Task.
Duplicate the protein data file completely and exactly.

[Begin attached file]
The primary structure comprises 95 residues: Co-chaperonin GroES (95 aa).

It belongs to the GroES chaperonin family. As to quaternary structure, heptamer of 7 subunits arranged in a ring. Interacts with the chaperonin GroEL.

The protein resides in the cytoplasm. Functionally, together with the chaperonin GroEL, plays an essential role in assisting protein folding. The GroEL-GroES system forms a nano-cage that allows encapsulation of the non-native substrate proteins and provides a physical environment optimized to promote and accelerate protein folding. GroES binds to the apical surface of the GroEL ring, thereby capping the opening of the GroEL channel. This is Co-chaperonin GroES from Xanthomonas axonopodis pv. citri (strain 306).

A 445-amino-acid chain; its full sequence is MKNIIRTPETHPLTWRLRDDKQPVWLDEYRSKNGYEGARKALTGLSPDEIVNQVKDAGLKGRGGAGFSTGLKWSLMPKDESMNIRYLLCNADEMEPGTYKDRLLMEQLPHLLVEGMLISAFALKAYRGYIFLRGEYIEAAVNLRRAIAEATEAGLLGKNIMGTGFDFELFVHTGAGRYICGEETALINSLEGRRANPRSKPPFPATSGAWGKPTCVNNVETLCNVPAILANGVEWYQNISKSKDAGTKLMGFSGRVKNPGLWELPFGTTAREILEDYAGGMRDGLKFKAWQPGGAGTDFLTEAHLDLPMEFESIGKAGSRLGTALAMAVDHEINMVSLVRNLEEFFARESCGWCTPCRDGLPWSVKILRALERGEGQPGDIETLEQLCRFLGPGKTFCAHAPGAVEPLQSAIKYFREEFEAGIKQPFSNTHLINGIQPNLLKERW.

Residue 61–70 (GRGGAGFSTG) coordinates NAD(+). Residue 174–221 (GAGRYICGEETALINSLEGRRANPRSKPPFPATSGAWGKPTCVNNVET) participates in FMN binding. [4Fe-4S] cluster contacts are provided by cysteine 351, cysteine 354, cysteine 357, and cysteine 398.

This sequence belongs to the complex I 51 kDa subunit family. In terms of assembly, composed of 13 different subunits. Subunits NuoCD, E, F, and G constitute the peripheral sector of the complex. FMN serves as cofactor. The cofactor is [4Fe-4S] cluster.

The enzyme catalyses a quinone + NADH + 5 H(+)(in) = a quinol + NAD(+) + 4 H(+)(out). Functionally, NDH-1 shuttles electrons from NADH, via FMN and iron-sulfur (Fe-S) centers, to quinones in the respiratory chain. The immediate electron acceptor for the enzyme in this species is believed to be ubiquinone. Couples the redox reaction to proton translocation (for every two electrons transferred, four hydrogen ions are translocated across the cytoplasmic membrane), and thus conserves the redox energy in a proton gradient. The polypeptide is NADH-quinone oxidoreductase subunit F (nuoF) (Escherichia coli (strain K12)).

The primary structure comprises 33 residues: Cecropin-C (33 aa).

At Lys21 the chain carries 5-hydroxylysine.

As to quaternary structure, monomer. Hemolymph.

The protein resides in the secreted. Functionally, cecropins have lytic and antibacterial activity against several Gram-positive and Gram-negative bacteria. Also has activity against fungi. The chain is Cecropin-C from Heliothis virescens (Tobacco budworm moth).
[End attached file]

The primary structure comprises 95 residues: Co-chaperonin GroES (95 aa).

It belongs to the GroES chaperonin family. As to quaternary structure, heptamer of 7 subunits arranged in a ring. Interacts with the chaperonin GroEL.

The protein resides in the cytoplasm. Functionally, together with the chaperonin GroEL, plays an essential role in assisting protein folding. The GroEL-GroES system forms a nano-cage that allows encapsulation of the non-native substrate proteins and provides a physical environment optimized to promote and accelerate protein folding. GroES binds to the apical surface of the GroEL ring, thereby capping the opening of the GroEL channel. This is Co-chaperonin GroES from Xanthomonas axonopodis pv. citri (strain 306).

A 445-amino-acid chain; its full sequence is MKNIIRTPETHPLTWRLRDDKQPVWLDEYRSKNGYEGARKALTGLSPDEIVNQVKDAGLKGRGGAGFSTGLKWSLMPKDESMNIRYLLCNADEMEPGTYKDRLLMEQLPHLLVEGMLISAFALKAYRGYIFLRGEYIEAAVNLRRAIAEATEAGLLGKNIMGTGFDFELFVHTGAGRYICGEETALINSLEGRRANPRSKPPFPATSGAWGKPTCVNNVETLCNVPAILANGVEWYQNISKSKDAGTKLMGFSGRVKNPGLWELPFGTTAREILEDYAGGMRDGLKFKAWQPGGAGTDFLTEAHLDLPMEFESIGKAGSRLGTALAMAVDHEINMVSLVRNLEEFFARESCGWCTPCRDGLPWSVKILRALERGEGQPGDIETLEQLCRFLGPGKTFCAHAPGAVEPLQSAIKYFREEFEAGIKQPFSNTHLINGIQPNLLKERW.

Residue 61–70 (GRGGAGFSTG) coordinates NAD(+). Residue 174–221 (GAGRYICGEETALINSLEGRRANPRSKPPFPATSGAWGKPTCVNNVET) participates in FMN binding. [4Fe-4S] cluster contacts are provided by cysteine 351, cysteine 354, cysteine 357, and cysteine 398.

This sequence belongs to the complex I 51 kDa subunit family. In terms of assembly, composed of 13 different subunits. Subunits NuoCD, E, F, and G constitute the peripheral sector of the complex. FMN serves as cofactor. The cofactor is [4Fe-4S] cluster.

The enzyme catalyses a quinone + NADH + 5 H(+)(in) = a quinol + NAD(+) + 4 H(+)(out). Functionally, NDH-1 shuttles electrons from NADH, via FMN and iron-sulfur (Fe-S) centers, to quinones in the respiratory chain. The immediate electron acceptor for the enzyme in this species is believed to be ubiquinone. Couples the redox reaction to proton translocation (for every two electrons transferred, four hydrogen ions are translocated across the cytoplasmic membrane), and thus conserves the redox energy in a proton gradient. The polypeptide is NADH-quinone oxidoreductase subunit F (nuoF) (Escherichia coli (strain K12)).

The primary structure comprises 33 residues: Cecropin-C (33 aa).

At Lys21 the chain carries 5-hydroxylysine.

As to quaternary structure, monomer. Hemolymph.

The protein resides in the secreted. Functionally, cecropins have lytic and antibacterial activity against several Gram-positive and Gram-negative bacteria. Also has activity against fungi. The chain is Cecropin-C from Heliothis virescens (Tobacco budworm moth).